She leads by example showing us that leadership happens from the back as well as the front of the queue. As she takes the stand and accepts the new chapter in her professional life -the strength in her commitment as a year shines through – she charges us all “not to let the critics drown out our voices” her call to action is “We are nurses, WE are the nursing team!!”  My heart swells at the rousing ovation she received 

‘WE are nurses’ bound together in care and caring. No matter how we do our nursing now  or where we started from’

This is the central point of our new president. History is made with her starting …’Her-story’, and Ours begins today 


Wellbeing, identity and belonging

Stephen King is a prolific writer and while I have never read his books (too scared!) I have listened to his many commentaries on writing. He expresses the craft of writing as almost a duty. He describes being in a state where he is “swimming in a sea of language” – describing how we are driven as humans to express ourselves and in doing so invite others to know us – I like that, yet it leaves me wondering why with so much language around us, so many stories to be told, we hear so few? 

The importance of knowing ‘self’ and having your story recounted and understood is a recurrent theme in the writings of the black female writers ( whom I have read!) …bel hooks, Dadzie, Angelou, Campbell and Lorde. At the Making Diversity Interventions Count conference today (University of Bradford), I found myself thinking about these writers and writing – the links between King and those strong women I know so well: seemingly so different in their subject matter yet unted in the need to express themselves and I doing so we may understand ourselves better. 

King talks about the importance of having “no fear or shame in the dignity of your own experience or knowledge” ,something which is central to black women’s writings about their lives, identity and the importance of self knowledge. Angelou and others remind us of the importance of our own biographies, developed through a sense of ‘self’ an appreciation of ourselves and others. Through these writers we are reminded to acknowledge our own importance and be mindful to locate our experiences as part of what makes us unique, yet collectively human – failure, succes, pride, challenge and happiness find their form in ‘us’  and make us who we are.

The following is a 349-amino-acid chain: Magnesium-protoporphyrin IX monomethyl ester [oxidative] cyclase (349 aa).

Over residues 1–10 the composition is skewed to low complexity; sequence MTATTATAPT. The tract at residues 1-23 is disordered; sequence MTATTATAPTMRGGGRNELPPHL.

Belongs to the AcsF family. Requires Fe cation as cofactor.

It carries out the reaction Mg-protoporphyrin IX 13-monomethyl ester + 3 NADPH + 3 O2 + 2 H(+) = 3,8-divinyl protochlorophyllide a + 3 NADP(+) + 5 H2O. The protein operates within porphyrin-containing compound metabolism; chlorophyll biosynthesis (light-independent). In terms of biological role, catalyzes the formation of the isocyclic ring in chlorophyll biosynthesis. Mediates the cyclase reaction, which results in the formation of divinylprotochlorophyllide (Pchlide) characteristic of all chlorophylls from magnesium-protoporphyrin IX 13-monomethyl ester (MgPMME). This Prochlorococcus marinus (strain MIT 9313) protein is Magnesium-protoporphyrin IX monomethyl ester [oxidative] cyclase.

But what does that have to do with wellbeing you may ask? 

Our personal and professional selves are forever bound. As individuals, families and members of communities, our feelings of belonging is key. It remains crucially part of our professional selves – as a nurse, manager or patient, our sense of belonging and self shape our world and experiences of it. These experiences are the roots of our wellbeing – our feeling of acceptance and purpose. This is not simply bound in the present but in the experiences of our recent and ancestral past. When we forget this, and disassociate our selves from our work, compassion and care struggle to survive.

There is a great site called where individuals are encouraged to share, through poetry their sense of self, that which reflects their identity and belonging, that which locates who they are and through which their personal and professional agency is channelled. ( take a look, it’s great!)

With that in mind, I have chosen to share my poem with you…

“I am from the ancestors . 

I am from a place of love.

A stargazer lily; single, bright – yet bound and clustered on a strong, single stem.

I am from laughter, love and tears.

I am from supportive challenge -“be the best YOU, no one else”

I am black, Dominican and proud. 

I am macaroni cheese and red snapper.

I am from stories about me, about us.

I am from the ancestors “

“The importance of a resilient self”

In these times of predefined actions – where abilities and activities are  measured and judged within sometimes rigid structures –  What makes us tick? What drives us to continue? How do we know ourselves?